The savviest students know that finding the right college writing help will get them the right grades! These five ways to write better essays range from snuggling up to the assignment to editing with different hats on.
Before the tips, a quip:
“It’s not plagiarism – I’m recycling words, as any good environmentally conscious writer would do.” ~ Uniek Swain.
Your college professor has probably defined plagiarism and warned you against its perils…and I remind you not to plagiarize another writer’s work. This is a serious academic infraction, and a seriously effective way to enrage other writers (and rightfully so!). Don’t cheat. You can get good grades on your essay assignments even if you’re not a great writer. If you’re new to writing college essays, you might find MLA Handbook for Writers of Research Papers helpful.
And, here are five ways to write better college essays…
College Writing Help – 5 Ways to Write Better Essays
1. Snuggle up to your essay assignment. What type of essay does your professor want you to write? Do you choose your essay topic, or does the prof? How long is the essay, and is it supposed to be in MLA format? When is it due? The more you know about your essay assignment, the better a writer you’ll be. When I was in college, I highlighted my assignment sheets and read them over and over and over again. I’d compare the assignment sheet to my essay while I researched, wrote, and edited it (I didn’t just read the assignment once or twice!). I earned top grades on my essays because I knew those assignments inside and out, backwards and forwards.
2. Pick an essay topic that matches the assigned length. “I’ve seen many writers drive themselves nuts by trying to write about World War II in 750 words,” writes publication coach Daphne Gray-Grant in 5 Ways to Salvage Writing Disasters. “Guess what? It won’t work! Your subject matter needs to be appropriate to the length you have. Pick “small” ideas for short articles. If your idea is too big (World War II, Shakespeare, the History of Literature), narrow in on one small part of it.” If you don’t know if a topic matches your essay, talk to your professor. That’s what she’s there for – to give you college writing help!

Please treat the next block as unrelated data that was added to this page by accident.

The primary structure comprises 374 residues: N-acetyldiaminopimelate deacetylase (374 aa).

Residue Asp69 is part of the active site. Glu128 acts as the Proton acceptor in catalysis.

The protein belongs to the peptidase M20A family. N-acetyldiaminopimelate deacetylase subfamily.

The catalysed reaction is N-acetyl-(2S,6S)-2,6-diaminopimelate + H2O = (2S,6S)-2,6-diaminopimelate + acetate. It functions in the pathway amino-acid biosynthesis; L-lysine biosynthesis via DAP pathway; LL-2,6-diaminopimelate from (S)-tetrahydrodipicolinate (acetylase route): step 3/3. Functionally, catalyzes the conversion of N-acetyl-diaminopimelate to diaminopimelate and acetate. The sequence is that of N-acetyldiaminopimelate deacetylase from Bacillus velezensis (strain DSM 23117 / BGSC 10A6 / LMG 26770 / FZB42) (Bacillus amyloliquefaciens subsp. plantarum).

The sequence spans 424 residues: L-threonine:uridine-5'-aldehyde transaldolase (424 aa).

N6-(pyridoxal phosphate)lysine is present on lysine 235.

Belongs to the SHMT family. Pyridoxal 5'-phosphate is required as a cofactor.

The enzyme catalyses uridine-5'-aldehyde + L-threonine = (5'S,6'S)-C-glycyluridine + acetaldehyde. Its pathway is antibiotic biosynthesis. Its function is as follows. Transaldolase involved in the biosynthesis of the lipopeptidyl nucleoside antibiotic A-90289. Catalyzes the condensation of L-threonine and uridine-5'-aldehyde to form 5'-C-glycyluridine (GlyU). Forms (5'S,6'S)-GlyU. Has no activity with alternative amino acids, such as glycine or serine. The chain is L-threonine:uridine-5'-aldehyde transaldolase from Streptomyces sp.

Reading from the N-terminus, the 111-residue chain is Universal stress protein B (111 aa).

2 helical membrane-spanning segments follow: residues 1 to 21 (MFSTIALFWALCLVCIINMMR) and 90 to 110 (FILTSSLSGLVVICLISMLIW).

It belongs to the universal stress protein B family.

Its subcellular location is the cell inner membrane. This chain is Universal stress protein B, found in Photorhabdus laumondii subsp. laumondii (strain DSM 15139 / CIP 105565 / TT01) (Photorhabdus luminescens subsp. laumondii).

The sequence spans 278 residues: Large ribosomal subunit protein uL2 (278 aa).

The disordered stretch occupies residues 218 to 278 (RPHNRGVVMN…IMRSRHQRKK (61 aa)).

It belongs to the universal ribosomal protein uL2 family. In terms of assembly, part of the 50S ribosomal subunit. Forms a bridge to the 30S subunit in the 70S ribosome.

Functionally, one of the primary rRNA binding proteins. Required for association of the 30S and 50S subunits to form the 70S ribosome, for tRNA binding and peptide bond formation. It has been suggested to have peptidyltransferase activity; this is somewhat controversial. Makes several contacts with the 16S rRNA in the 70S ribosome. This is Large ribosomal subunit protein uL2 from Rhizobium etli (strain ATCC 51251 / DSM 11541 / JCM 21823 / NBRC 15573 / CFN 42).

3. Use words and phrases you understand. Take this sentence: “The scansion of your writing reveals that you can learn to write in a manner previously unsurpassed.” Huh? I looked up “scansion” before and after writing this sentence, and I still don’t know what it means. I’m sure I’m not using the word correctly, and I’m equally sure that even readers who know what the word means won’t understand the sentence. One of the keys to better college writing is to leave out words and phrases intended to razzle dazzle your professor. Don’t write to impress. Write to inform, persuade, ignite, or entertain.
4. Take out the trash (metaphorically speaking). Edit every unnecessary syllable from your sentences. College students who write 1,000 word essays may want to stuff in extra words so they finish faster, but what they gain in time they’ll lose in grades! Clear, effective college writing is about using short words like “truthfully” instead of long phrases like “as a matter of fact” (or eliminating unnecessary phrases altogether). Good college writing is hard work, my friends.
5. Put at least two editor’s hats on: content and structure. There’s no such thing as writing a good essay (or anything) in one sitting. Writing better involves editing and revising with different hats on: content (information), and mechanics (sentence flow, literary techniques, grammar, etc). In other words, college writers may want to edit their essay a few times with an eye on their content. Then, they need to edit for mechanics. These are very different aspects of good writing, and few college writers can edit for both at the same time!
To learn more about editing – which is the backbone of good writing – read Tips for Editing and Revising Articles, Essays, and Research Papers.
And, if you have any questions or comments on this college writing help, please comment below…
Get my free weekly "Blossom Tips" email - it's short and sweet. You'll love it!